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Riverhead considers energy performance contract

Riverhead officials are considering a plan to go green at municipal buildings that could save taxpayers nearly $10 million in the long run.

The company hired by the town in August to create a proposed energy performance contract, Johnson Controls International, presented its plan to the Town Board at a work session Thursday.

The energy performance contract is a contractual agreement that would see energy-efficient equipment installed on town property in exchange for energy and cost savings.

According to JCI account executive Chris Fitzsimmons, the contract would allow Riverhead to make building and infrastructure improvements that reduce energy use without tapping into capital budgets.

For example, LED street lighting would be installed town-wide as well as on the fields at Stotzky Park. At Town Hall, new interior LED lighting, window film and new energy-efficient boilers are proposed along with a new energy management system.

“You have an energy management system now, but it’s old. It’s antiquated,” Mr. Fitzsimmons said, adding that the new system can be controlled remotely.

The roof at Town Hall will also see improvements such as a new roof membrane and solar panels, which were also pitched for Town Hall West.

At the Shade Tree Lane Senior Center and George C. Young Community Center, new LED lighting is proposed with efficient energy management systems and vending machine controls which shut off if no one is nearby, Mr. Fitzsimmons said.

Energy improvements are also slated for the building department, highway department and municipal garage, sewer district and police station buildings under the proposal.

“These are things you’re gonna be spending money for anyway,” Mr. Fitzsimmons said of the capital improvements.

To accomplish the projects, the town would reallocate budgeted utility and operational costs into the capital improvements — and would not need to increase taxes, Mr. Fitzsimmons said.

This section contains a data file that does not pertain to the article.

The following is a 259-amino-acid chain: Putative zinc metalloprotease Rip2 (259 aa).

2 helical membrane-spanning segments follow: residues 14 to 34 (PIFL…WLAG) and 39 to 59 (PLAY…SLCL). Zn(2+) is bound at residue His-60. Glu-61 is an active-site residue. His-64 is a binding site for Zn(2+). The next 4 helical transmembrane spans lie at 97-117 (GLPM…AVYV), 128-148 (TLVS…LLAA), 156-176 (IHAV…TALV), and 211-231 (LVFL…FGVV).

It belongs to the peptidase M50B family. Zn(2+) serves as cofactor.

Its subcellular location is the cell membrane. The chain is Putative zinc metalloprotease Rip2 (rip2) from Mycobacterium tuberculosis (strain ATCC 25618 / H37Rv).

The projected cost of the projects is $5.5 million, but the energy savings will offset the payments, Mr. Fitzsimmons said. The contract would extend over 20 years and result in positive annual cash flow, he added.

In the first year, the town would see $498,925 in savings and upwards of $9.8 million two decades from now. JCI has pledged to cover shortfalls in its projections and lease payments, estimated at $386,460 annually, would not begin until the projects are completed.

If approved, Mr. Fitzsimmons said the projects could be finished by July or August 2019.

Councilwoman Jodi Giglio asked if cost savings could be identified on a building-by-building basis, to see where savings can be maximized since the police and justice court could potentially be moving to a new location. 

Mr. Fitzsimmons said the proposal was drafted in layers to account for cost savings. 

“We want to capture the savings from lighting to pay for the roof,” he said.

Councilwoman Catherine Kent said it still makes sense to get the projects done even if the justice court is relocated. 

“I think it’s unlikely that we will not use that building,” she said, for another municipal use.

It’s unclear when the board will decide on the proposal, but Supervisor Laura Jens-Smith said she was excited about it. 

“There’s a lot of things in here that need to get done,” she said. “To be able to do that basically with it being cost neutral because of the savings we can realize through the lighting … I think that’s a win-win for the taxpayers of the town.”

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Photo caption: JCI account executive Chris Fitzsimmons gave the presentation to the Town Board Thursday. (Tara Smith photo)